Whichever way you look at it, the shareholders are passengers on a one-way trip to nowhere.
"THE company at law is a different person altogether from its subscribers." (Lord Macnaughton, House of Lords, 1897)
"Shareholders are not in the eyes of the law part owners of the undertaking. The undertaking is something different from the totality of the shareholdings." (Lord Justice Evershed, House of Lords, 1948)
So who owns Qantas? The question is not as silly as it seems. When I say I own my house, everybody understands that I can use it for my own enjoyment and dispose of it as I wish, subject to the relevant planning laws. But when somebody buys shares in Qantas, the shareholder has none of these rights, apart from the right to sell the shares.
Qantas shareholders (apart from its directors and senior executives who also have shareholdings) have nothing to do with the running of the business. So rather than asserting the shareholders own Qantas, it is more accurate to say that the Qantas shareholders own their shares in Qantas.
So who owns the company? This question is less important than, who is responsible for the management of the company and in whose interests? Only the directors are responsible for the company as an ongoing entity in itself as distinct from its employees, its shareholders, its creditors and its customers, who have interests in aspects of the business.
The idea that the directors of a public company are responsible only to its shareholders is a recent idea, largely promoted by neo-liberals such as Milton Friedman, and it has gained popularity with the rise in the threat of hostile takeovers. The interests of shareholders may be synonymous with the interests of the company, but not always.
Even if APA succeeded in making Qantas a private company, APA's structure ensures the liability of the owners will be limited to the money put into the business by APA. And based on the information available thus far, that will only be about 25 per cent of the liabilities that will be created as part of the takeover package.
But if directors operated according to the idea that their responsibility is to shareholders rather than the company itself, how do they resolve conflicting shareholder interests? These include those who would prefer for tax reasons a share buyback against those who prefer dividends, or foreign shareholders who are not subject to capital gains tax against local shareholders who are, or those who want immediate capital gains because they want to exit the company against those who are interested in a long-term stream of earnings.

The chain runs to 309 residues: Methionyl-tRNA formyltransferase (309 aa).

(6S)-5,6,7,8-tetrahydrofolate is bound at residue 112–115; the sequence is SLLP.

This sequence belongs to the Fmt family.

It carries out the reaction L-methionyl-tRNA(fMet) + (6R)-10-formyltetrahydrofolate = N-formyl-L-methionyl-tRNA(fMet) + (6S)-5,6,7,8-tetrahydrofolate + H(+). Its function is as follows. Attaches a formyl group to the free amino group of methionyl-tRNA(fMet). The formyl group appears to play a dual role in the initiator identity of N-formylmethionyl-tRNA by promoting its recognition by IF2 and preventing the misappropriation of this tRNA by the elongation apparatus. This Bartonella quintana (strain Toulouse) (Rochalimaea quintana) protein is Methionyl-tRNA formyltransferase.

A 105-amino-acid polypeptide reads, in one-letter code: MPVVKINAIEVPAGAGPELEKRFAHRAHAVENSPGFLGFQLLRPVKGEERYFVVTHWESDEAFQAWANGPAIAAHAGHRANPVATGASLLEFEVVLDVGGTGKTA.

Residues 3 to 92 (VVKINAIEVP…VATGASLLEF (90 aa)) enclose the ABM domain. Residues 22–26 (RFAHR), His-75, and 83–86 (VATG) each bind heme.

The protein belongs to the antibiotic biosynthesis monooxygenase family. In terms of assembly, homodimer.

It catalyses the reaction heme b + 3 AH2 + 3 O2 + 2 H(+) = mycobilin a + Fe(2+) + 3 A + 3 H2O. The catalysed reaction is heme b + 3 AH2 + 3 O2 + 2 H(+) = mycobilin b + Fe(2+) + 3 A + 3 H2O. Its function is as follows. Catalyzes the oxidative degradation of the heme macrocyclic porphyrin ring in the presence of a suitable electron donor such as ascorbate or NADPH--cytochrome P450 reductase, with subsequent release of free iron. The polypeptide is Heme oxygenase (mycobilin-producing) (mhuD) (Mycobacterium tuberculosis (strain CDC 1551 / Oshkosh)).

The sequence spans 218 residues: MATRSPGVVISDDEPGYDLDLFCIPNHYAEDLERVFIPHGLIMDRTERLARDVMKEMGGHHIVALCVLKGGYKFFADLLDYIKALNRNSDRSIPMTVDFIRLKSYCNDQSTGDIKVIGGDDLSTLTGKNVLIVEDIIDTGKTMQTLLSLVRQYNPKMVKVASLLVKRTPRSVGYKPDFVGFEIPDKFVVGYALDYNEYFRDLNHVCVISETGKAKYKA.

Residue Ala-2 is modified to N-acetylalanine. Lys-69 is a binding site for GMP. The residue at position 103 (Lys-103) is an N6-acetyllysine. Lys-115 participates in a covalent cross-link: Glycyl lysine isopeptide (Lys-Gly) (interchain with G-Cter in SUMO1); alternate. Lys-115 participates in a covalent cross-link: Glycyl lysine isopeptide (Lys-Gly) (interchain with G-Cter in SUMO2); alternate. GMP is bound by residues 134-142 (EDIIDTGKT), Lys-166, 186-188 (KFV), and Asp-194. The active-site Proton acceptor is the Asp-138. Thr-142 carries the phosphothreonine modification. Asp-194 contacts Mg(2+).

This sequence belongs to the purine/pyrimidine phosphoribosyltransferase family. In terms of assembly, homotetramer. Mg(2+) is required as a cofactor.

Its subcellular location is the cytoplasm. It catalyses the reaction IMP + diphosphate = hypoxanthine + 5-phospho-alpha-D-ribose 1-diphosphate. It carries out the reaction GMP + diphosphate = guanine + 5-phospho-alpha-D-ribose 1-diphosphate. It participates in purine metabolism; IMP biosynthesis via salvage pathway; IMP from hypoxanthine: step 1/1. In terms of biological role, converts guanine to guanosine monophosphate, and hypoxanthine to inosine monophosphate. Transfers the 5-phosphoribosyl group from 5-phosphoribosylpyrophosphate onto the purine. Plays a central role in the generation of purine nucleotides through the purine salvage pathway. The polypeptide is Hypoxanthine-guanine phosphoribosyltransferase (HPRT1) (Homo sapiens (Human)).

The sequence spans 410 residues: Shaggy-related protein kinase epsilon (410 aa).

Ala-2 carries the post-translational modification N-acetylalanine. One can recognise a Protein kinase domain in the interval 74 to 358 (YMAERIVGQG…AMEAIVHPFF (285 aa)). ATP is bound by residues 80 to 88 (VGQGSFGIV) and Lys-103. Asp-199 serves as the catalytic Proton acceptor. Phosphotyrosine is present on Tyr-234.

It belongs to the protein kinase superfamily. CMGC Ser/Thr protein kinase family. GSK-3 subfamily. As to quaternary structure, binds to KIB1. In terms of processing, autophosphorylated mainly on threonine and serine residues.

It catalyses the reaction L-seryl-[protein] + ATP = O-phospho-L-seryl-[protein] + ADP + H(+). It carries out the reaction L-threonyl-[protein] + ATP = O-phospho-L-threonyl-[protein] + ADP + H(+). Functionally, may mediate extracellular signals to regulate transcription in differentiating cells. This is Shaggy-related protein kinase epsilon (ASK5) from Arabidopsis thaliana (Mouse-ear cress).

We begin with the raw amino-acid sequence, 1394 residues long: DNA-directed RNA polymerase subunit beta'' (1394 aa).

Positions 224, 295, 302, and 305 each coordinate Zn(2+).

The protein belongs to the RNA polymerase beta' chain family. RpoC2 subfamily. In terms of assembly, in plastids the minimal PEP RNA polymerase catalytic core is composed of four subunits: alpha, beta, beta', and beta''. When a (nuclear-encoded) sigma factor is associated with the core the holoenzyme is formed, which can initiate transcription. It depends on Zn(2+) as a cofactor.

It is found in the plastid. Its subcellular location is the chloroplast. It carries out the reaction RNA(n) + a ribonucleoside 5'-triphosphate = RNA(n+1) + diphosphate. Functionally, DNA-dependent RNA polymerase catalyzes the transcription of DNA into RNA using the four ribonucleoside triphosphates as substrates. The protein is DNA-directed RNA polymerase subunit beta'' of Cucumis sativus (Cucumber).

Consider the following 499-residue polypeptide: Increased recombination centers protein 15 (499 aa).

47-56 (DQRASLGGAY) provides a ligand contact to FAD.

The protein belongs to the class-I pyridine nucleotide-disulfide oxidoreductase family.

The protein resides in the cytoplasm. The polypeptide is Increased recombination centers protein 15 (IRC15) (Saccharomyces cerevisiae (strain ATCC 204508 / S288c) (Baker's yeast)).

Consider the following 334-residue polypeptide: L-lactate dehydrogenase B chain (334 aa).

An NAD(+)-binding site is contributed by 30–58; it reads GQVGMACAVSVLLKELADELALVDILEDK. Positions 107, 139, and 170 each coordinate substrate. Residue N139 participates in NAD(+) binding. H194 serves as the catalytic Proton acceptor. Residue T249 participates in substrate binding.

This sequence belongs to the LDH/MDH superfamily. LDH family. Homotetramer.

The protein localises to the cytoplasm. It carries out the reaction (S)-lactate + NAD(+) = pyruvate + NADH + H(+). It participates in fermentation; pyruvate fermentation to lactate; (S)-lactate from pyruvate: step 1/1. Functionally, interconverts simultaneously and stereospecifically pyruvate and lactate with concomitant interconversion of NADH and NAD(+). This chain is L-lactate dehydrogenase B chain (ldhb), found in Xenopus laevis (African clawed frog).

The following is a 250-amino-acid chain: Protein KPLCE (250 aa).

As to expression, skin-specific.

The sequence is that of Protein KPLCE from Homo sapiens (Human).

Apart from limited liability, the main advantage of listing on the stock exchange is the listing provides liquidity and a vehicle for speculation against an asset or collection of assets that are fundamentally illiquid. Even so, some businesses in energy, telecommunications and transport (including Qantas) that have been privatised in the past decade are still seen as providing a public service.
There are two models of corporate responsibility, according to British economists John Kay and Aubrey Silberston, who wrote a seminal study of corporate governance in the mid 1990s. These are the Anglo-Saxon agency model adopted by Britain, North America and Australia, where the company interest is served as a by-product of maximising shareholder value, and the trusteeship model common to Western Europe and Japan, where directors are expected to weigh the balance of the conflicting interests of current shareholders with the interests of present and future shareholders, employees, customers and the public.
The trusteeship model, which is still embedded in the law and practised increasingly in the breach, fits best with the prime responsibility of management to enhance the long-term development of the capabilities of the business.
The agency model, which the initial bid by the APA partners pretended to address, stands in direct conflict with the role of the sharemarket, which is to divorce the time horizon of investors from the time horizons of the companies in which they invest.
What would be the response of shareholders if Qantas unions proposed a deal in which they got $400-500 million from the company in fees and an up-front payment of $4 billion financed by debt in return for a cut in wages offset by a profit-sharing deal? Union claims are weighed in the balance against the interests of the public and company interest. Why not shareholder claims?
The point is, faced with a Treasurer who is incapable of acting in the public interest, unless directors weigh the interests of shareholders against the interests of the company, who is there to do the job?
The public and shareholders who look at their Qantas shares as an annuity rather than a vehicle for speculation have been badly let down by chairman Margaret Jackson and chief executive Geoff Dixon, by whichever criteria of directors responsibility is used.
Either the two of them were remiss in not returning $4 billion in funds to shareholders before APA made its bid or they failed in their fiduciary duty by not recommending against the takeover proposal when they knew that it involved APA ripping $4 billion out of the company. Let's be blunt. Either the directors have been guilty of running a lazy balance sheet or they have not. If not, they are recommending a bid that endangers the long-term viability of the company. Worse, they expect to profit personally if the APA bid succeeds.
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